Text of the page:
considerable to do with my account of this battle. It was a swale or
shallow ravine possibly, where it came through the pine woods, about six
feet deep and one hundred feet wide. On the northwest side of it there
was a peach orchard and high grass and from the configuration of the
country, I judged that the swale was formed from the water wash through
that orchard towards the Chickahominy. There was no creek or rivulet
going through it, but there was quite a deep ditch running along in the
fields to the eastward perpendicular to the direction of the swale. Our
line of battle was not in the ditch but considerably to the westward of
it, say one hundred and fifty yards, I do not remember what troops were
there, but I think that at least some of them were Regulars. My reason
for thinking so is because I spoke to and saw regular officers whom I
knew. The line of battle was not extended across this swale when I saw
it in the morning, nor was it in the afternoon when I saw it again. I
extended my observations along the line of battle for probably a mile to
which this swale was nearly a central point. I made careful observations
because I could not tell where our brigade would go in. I made a pencil
sketch of the line as it appeared to me and returned to General Taylor
with as much information as I could give him together with the sketch.
The swale and ditch were marked upon the sketch as was also the barn
where the signal officers were, and the general direction and the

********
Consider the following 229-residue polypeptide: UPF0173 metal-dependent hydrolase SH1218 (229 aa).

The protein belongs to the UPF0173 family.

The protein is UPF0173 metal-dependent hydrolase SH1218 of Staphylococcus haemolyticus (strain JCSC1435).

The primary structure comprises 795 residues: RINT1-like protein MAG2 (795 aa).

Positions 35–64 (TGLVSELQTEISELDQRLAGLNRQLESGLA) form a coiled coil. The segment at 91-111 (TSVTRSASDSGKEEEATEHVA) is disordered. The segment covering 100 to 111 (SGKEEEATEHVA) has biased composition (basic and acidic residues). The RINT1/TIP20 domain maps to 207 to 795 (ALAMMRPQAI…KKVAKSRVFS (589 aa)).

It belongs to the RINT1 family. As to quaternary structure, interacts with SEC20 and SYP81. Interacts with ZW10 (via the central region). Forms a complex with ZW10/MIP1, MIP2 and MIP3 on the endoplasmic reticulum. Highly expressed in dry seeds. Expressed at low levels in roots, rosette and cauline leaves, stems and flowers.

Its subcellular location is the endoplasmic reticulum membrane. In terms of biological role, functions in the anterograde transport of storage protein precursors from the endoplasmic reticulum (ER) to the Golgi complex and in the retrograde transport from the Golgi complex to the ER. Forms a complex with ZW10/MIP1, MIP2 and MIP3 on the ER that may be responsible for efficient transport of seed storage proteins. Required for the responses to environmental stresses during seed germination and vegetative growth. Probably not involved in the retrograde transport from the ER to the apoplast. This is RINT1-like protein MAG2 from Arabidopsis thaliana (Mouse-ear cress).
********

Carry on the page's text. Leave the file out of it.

distance from the bridge head as near as I could give it. I do not know
why it occurred to me that the course of the brigade should be to the
left after we crossed the bridge, but it was so, and the reason I did
think so was because I saw immediately that that was the weakest part of
our line of battle.

About two o'clock in the afternoon we had not yet crossed the bridge. It
will be remembered that one of the names of this battle of Gaines'
Mills, is the "noiseless battle." A four o'clock in the afternoon there
were nearly sixty thousand men engaged, having a great number of
cannon, firing an immense number of cartridges, (of course at that time
loaded with black noisy powder) and it is a fact that persons within two
miles of that battle never heard a sound of it. Ordinarily the noise of
that battle would easily have been heard for fifty miles.

I remember afterwards that although the smoke of the guns and of the
musketry and the bursting of the shells in the air was distinctly
visible to all of us; yet there was exceedingly little or no noise where
we were until after we crossed the bridge, although we were within
three-quarters of a mile from where the battle was going on.

I think there are only one or two occasions in the history of the world
in which such peculiar conditions of the atmosphere existed at the time
of battle. About three o'clock one of General Slocum's aides came to
General Taylor with orders to cross the bridge at once, we moved down